Holding a continental competition in the middle of a global pandemic was always going to be difficult. Yet, with eight matches already moved to neutral venues for the first knockout rounds of both the Champions League and Europa League – and more expected to come in the coming weeks – UEFA’s solution has only served to create a nightmare. Constrained by TV commercial interests, the legitimacy and fairness of the two competitions are now in question.
On Tuesday evening, RB Leipzig fans will be watching their team take on Liverpool in the first leg of their UCL Round of 16 tie. Except, instead of the match taking place in their home stadium (Red Bull Arena in Leipzig, Germany), the game will be played at Puskas Arena in Budapest, Hungary. The reason for this move is due to UEFA’s COVID-19-related regulations. If a team does not receive a travel exemption from either the host or returning country, an alternative venue must be found for the match to take place. This regulation has affected eight knockout matches so far, seven of which include an English team.
For the Champions League, it affects the following matches:
- RB Leipzig v Liverpool (moved from Germany to Budapest, Hungary) – 16th Feb
- Atlético Madrid v Chelsea (moved from Spain to Bucharest, Romania) – 23rd Feb
- Mönchengladbach v Man City (moved from Germany to Budapest) – 24th Feb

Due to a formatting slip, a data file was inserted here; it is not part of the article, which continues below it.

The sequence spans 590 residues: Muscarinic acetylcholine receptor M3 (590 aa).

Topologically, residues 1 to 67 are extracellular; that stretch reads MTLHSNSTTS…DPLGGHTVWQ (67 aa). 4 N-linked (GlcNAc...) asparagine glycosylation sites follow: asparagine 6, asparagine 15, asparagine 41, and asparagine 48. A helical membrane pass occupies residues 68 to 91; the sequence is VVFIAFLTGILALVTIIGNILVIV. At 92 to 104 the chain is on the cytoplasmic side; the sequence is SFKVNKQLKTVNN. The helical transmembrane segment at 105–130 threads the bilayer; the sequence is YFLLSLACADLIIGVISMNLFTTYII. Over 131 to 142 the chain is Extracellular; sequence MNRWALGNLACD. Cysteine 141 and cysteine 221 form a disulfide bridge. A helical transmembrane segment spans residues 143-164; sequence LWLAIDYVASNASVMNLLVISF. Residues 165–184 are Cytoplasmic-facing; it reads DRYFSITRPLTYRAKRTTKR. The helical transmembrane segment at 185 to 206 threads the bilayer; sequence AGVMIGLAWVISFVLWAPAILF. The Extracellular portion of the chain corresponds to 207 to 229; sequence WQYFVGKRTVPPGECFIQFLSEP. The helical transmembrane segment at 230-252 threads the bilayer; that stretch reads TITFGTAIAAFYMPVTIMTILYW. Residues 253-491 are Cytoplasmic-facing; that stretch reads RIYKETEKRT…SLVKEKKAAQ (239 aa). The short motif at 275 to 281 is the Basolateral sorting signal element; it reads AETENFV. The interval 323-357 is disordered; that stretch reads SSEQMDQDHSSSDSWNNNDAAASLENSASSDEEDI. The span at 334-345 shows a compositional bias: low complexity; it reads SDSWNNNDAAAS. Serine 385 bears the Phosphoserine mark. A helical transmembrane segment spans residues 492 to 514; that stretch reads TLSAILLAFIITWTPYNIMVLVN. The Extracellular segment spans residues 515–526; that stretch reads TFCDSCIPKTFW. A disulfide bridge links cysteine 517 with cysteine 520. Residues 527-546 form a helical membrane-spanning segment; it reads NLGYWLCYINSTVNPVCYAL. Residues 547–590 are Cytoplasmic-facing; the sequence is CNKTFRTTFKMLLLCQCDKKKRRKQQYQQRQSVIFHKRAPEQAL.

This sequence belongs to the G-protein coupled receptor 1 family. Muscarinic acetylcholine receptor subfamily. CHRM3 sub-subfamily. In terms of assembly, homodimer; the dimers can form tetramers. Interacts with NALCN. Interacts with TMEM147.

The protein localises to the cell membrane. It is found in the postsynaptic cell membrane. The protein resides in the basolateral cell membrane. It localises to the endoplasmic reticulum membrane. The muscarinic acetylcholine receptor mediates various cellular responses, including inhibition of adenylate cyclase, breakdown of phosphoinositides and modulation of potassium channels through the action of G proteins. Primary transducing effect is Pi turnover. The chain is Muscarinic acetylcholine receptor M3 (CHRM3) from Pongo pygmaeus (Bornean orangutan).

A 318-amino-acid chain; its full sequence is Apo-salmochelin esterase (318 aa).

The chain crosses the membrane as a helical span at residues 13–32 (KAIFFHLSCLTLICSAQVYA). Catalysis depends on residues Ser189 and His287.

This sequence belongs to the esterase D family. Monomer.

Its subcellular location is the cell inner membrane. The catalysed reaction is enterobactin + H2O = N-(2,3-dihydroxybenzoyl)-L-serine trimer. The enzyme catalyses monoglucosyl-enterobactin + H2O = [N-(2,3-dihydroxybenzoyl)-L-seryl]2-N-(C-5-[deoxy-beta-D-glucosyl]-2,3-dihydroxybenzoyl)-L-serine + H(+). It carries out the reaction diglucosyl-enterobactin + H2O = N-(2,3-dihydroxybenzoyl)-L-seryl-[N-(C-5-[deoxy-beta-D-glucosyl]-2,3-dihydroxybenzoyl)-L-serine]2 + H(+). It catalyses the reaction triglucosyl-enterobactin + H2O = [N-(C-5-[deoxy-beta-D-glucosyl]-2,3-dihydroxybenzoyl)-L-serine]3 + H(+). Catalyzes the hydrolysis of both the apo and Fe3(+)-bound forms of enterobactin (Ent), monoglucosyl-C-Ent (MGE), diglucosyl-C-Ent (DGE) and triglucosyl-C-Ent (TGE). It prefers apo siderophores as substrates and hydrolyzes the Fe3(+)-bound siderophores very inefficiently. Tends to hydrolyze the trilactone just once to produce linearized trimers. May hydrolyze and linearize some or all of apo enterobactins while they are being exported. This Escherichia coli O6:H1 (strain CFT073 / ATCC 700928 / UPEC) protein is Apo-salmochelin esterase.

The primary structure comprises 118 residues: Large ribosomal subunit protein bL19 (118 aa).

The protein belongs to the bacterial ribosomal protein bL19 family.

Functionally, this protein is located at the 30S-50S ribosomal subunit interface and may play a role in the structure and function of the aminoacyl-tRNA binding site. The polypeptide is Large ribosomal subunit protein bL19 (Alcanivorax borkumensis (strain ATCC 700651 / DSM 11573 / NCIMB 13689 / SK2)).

For the Europa League, it affects the following matches:
- Molde v Hoffenheim (moved from Norway to Vila-real, Spain) – 18th Feb
- Real Sociedad v Man United (moved from Spain to Turin, Italy) – 18th Feb
- Benfica v Arsenal (moved from Portugal to Rome, Italy) – 18th Feb
- Wolfsberg v Tottenham (moved from Germany to Budapest, Hungary) – 18th Feb
- Arsenal v Benfica (moved from England to Piraeus, Greece) – 25th Feb
The implications for RB Leipzig, Atlético Madrid, Borussia Mönchengladbach, Molde, Real Sociedad, Benfica, Wolfsberg and Arsenal are that they now do not have a home leg. While this may not seem like a big deal currently because there are no crowds at matches, there is still the issue of travelling. For these teams, what was then a match that would have required no travelling, now involves up to a 3,200-mile round trip. Firstly, this adds another burden to players in an already jampacked season. Secondly, it creates an unfair playing field.
This latter point is of particular concern given the continuation of the away-goal rule. Is it fair to allow the “away” team to enjoy this benefit in a neutral stadium where the “home” team is not playing at “home”? In isolation, no. However, it would also be unfair to suspend the away-goal rule for games played in a neutral stadium if the rule continues to stand for ties that have been unaffected.
The fairest solution for all then would be to just play one game in a neutral venue without the away-goal rule, utilising a similar format that was used to complete both UEFA competitions for the 2019-20 season. Yet UEFA seemed reluctant to employ this strategy due to TV constraints. Companies spend huge sums of money to win the broadcasting rights for the knockout stages. If each tie were reduced from two matches to one, it would represent a significant loss in revenue. UEFA only employed the single-leg format as a last resort last season to avoid the entire competition being permanently cancelled.
It is another example of commercial interests taking precedent over the legitimacy and fairness of UEFA’s two flagship competitions. How the format plays out over the next three months as countries continue to grapple with coronavirus is anyone’s guess. But it will lead many spectators to place an asterisk against the two teams that do go on to win the respective trophies, whether justified or not.